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Some Inconvenient Trim

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  • Some Inconvenient Trim

    Went to the Niftee 50ees car show saturday. Hadn't rained out there in about a month. Naturally, it poured after I showed up. Had quite a bit of water coming out from the dash area.

    I know that it is not the wipers because I have replaced the gaskets and nuts on the wipers. I think it is from the chrome strip that runs underneath the windshield. So, I crawled under the dash, and tried to reach up to the area where this trim is. After electrocuting myself, then I became aware that one should unhook the battery before going up there. I tried to reach this trim and cannot get to it. Without pulling the dash, is there any way to get to these three trim pieces? The car is a 62 GT, with airconditioning.
    Thanks in advance.

  • #2
    Find a skinny kid with long arms. [)]

    It's tough to remove with the dash in place. I don't want to think about it with AC, too. [xx(]

    Matthew Burnette
    Hazlehurst, GA


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    • #3
      Looks like my daughter will be pressed into service. I doubt that she will be too thrilled about this, maybe she can consider this an early Father's Day present.

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      • #4
        I've done that with my son




        [img=left]http://members.cox.net/clarknovak/lark.gif[/img=left]

        Clark in San Diego
        '63 F2/Lark Standard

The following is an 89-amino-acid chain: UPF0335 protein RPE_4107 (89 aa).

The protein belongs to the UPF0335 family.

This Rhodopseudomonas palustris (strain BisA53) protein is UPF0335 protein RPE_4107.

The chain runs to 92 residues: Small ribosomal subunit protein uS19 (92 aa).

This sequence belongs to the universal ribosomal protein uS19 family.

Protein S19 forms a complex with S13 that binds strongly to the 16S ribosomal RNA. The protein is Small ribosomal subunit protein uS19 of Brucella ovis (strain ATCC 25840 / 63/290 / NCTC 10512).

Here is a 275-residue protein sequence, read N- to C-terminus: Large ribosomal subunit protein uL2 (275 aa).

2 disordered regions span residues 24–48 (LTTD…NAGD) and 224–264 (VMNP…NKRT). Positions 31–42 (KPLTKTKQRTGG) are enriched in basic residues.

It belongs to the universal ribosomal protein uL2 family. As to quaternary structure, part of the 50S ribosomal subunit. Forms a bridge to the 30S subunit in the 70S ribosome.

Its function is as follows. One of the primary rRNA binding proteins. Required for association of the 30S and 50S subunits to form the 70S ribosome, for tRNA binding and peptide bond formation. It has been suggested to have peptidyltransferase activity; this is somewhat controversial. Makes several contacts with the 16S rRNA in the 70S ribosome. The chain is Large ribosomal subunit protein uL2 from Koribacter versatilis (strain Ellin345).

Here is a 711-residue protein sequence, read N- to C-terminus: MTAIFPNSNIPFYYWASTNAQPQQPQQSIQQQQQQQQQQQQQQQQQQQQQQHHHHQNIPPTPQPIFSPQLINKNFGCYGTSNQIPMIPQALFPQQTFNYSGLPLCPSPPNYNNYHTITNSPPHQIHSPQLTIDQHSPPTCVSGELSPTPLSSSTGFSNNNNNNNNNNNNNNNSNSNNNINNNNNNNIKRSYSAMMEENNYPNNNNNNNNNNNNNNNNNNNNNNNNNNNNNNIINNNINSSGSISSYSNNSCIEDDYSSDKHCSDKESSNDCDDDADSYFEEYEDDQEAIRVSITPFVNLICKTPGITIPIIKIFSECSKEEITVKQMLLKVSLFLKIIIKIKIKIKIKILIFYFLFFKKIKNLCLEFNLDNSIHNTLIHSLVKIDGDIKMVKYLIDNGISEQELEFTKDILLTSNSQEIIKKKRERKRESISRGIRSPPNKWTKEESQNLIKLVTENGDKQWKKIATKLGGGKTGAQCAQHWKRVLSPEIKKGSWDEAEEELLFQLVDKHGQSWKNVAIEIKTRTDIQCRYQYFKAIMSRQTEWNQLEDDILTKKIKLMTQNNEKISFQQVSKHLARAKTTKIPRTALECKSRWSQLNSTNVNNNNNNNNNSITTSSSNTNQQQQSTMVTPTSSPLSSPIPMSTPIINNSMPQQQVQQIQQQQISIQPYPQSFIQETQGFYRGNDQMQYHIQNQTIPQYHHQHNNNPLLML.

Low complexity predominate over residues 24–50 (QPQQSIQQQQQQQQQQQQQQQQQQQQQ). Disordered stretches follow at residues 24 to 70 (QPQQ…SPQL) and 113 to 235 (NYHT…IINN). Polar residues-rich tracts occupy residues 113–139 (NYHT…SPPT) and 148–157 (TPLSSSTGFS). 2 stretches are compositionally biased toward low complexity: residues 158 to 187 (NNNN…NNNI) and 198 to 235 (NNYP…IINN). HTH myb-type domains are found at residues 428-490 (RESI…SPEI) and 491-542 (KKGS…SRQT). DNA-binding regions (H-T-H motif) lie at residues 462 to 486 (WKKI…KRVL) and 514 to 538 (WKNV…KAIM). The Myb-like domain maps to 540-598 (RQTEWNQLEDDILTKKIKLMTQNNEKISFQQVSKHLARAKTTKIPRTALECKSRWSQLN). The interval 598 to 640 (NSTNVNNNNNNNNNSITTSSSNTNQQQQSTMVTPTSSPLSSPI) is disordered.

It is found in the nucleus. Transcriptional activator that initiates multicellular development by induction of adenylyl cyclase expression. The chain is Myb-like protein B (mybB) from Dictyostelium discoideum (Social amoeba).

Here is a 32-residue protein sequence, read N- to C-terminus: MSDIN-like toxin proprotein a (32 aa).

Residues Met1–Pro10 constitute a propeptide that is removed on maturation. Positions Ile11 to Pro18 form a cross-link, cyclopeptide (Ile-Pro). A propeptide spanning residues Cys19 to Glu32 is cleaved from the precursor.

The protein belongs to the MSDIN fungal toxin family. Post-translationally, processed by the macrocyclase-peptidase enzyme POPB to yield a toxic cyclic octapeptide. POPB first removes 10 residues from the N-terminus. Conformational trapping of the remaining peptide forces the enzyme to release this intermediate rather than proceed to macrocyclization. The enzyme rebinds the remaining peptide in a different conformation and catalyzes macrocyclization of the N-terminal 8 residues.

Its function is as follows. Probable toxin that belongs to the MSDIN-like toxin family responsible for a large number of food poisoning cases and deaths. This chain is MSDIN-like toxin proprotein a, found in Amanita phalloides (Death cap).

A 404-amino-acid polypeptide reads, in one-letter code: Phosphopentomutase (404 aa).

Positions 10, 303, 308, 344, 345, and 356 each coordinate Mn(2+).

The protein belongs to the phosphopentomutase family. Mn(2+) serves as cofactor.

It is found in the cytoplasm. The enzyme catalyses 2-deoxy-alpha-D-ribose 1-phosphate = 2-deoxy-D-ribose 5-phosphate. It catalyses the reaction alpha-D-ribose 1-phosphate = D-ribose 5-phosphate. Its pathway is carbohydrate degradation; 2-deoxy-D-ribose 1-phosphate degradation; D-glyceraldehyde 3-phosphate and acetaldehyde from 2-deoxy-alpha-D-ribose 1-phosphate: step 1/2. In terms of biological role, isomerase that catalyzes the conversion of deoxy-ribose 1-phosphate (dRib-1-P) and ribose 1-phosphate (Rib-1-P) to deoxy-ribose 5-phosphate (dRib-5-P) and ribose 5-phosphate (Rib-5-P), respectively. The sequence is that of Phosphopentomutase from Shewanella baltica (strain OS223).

http://studeblogger.blogspot.com
        www.studebakersandiego.com

        Clark in San Diego | '63 Standard (F2) "Barney" | http://studeblogger.blogspot.com

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        • #5
          My personel method for working under the dash is to remove the seat. Thus allowing laying down with the neck not bent also blood not going to head a lot more comfortable than with seat holding up legs and bending back ( on personel note old necks and backs due not bend and flex well). If you can see and be comfortable or as comfortable as possible looking for problem is a lot more enjoyable. Removing the seat not that big of a job and to avoid the neck discomfort worth the trade off in my opion .

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          • #6
            There is supposed to be a foamy-rubber gasket around the Cowl Belt Molding attaching studs. This often deteriorates, and often isn't replaced. I use a foam called Armaflex, but you can use weatherseal for sealing home doors and windows (sticky tape on one side)It's also used to seal truck camper-shells to the bed. Attach it to the molding- not the paint on the car. It will take (2) layers

            On a GT, there is (1) post very close to the wiper stands that hold the (2) corner pieces of molding. You usually have to "park" the wipers in a VERTICLE position, to provide more access to the special deep PAL-NUT on the Stud (you will need a SHORT 3/8" open end wrench). I do this by turning the key and wiper-switch on, and touching the ground wire back to the battery until the wipers stand straight up.

            Once the (2) Pal-Nuts are removed, there are tiny phillips SCREWS on the end of each molding INSIDE the door jamb. Sometimes you must move the weatherstrip out of the way to see it.